Breaking the silence around same-sex rape

Like many people, Kathy Walsh did not realize males could rape other males until she saw the movie “Deliverance” when she was a teenager. “Pulp Fiction” did the same thing for today’s youth with its graphic depiction of same-sex rape, and the men in both movies were reluctant to come forward and talk about what had happened to them.

"Men are reluctant to come forward when they have been sexually victimized,” Walsh said.

Walsh is the executive director of The Tennessee Coalition Against Sexual and Domestic Violence (TCASDV), which among other things advocates awareness and education about sexual violence. “I think people are less likely to come forward about their experiences with being raped or sexually assaulted by someone of the same sex because of all the taboos. I think it is very much hidden in the community.”

But men are not the only victims of same-sex rape. A woman can rape another woman.

“I think with woman to woman sexual violence that there is a real denial because we don’t want to think of females as predators. I think rape in the gay and lesbian community overall is pretty well hidden,” Walsh continued.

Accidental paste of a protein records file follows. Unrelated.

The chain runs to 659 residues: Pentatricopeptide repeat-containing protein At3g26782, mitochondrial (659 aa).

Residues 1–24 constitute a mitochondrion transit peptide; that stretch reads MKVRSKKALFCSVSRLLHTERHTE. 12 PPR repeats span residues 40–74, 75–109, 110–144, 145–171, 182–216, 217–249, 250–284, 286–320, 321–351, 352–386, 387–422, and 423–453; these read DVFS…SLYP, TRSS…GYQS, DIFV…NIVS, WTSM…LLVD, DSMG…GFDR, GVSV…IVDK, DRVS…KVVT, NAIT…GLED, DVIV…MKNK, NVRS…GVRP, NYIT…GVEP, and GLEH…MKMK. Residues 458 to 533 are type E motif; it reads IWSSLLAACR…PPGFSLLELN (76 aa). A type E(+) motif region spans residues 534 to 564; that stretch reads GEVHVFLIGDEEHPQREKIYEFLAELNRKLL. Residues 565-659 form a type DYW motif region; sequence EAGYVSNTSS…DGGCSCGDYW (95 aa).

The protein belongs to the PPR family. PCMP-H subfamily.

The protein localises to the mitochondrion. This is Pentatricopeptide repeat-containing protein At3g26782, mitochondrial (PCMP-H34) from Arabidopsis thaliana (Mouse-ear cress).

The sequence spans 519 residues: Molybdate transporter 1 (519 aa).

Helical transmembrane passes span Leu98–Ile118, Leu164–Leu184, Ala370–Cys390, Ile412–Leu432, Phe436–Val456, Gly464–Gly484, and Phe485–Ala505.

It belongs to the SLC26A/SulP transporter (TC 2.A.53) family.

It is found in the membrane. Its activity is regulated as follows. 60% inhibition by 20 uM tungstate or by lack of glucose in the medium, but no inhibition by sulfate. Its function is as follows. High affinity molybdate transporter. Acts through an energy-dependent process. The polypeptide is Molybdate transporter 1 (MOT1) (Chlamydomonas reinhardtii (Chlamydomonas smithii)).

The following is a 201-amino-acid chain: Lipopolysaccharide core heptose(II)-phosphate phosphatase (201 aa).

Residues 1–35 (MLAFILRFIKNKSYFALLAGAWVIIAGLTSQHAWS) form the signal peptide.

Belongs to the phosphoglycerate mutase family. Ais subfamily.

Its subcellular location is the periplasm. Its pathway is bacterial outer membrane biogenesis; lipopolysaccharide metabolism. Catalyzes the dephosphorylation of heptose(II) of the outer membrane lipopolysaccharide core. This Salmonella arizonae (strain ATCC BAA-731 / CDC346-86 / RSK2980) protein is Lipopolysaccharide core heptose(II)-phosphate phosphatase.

Rachel Cook Freeman, clinical director of The Rape and Sexual Abuse Center (RASAC), wants to help educate people as to what rape is.

“Rape legally is defined as penetration, be it oral, anal or vaginal. It does not have to be penile penetration to be considered rape. There can be woman on woman rape because there are other forms of penetration. Any other type of penetration by a finger or an object would be considered rape as well.”

According to the U.S. Justice Department, one in 33 men has been a victim of rape or attempted rape compared to one in six women. Experts say men are less likely to come forward due to fears of being perceived as weak or they think it hurts their masculinity.

“There are many extra barriers to gay and lesbian victims coming forward,” said Freeman. “Three of the biggest barriers are disbelief, denial and homophobia reactions. So many myths about opposite sex rape make the woman feel she deserved it. These myths are the same for same-sex rape. All victims have to deal with these myths. It is important to break down these myths. Rape is rape. Regardless of drugs, alcohol, being asleep…if there is not consent, it is rape.”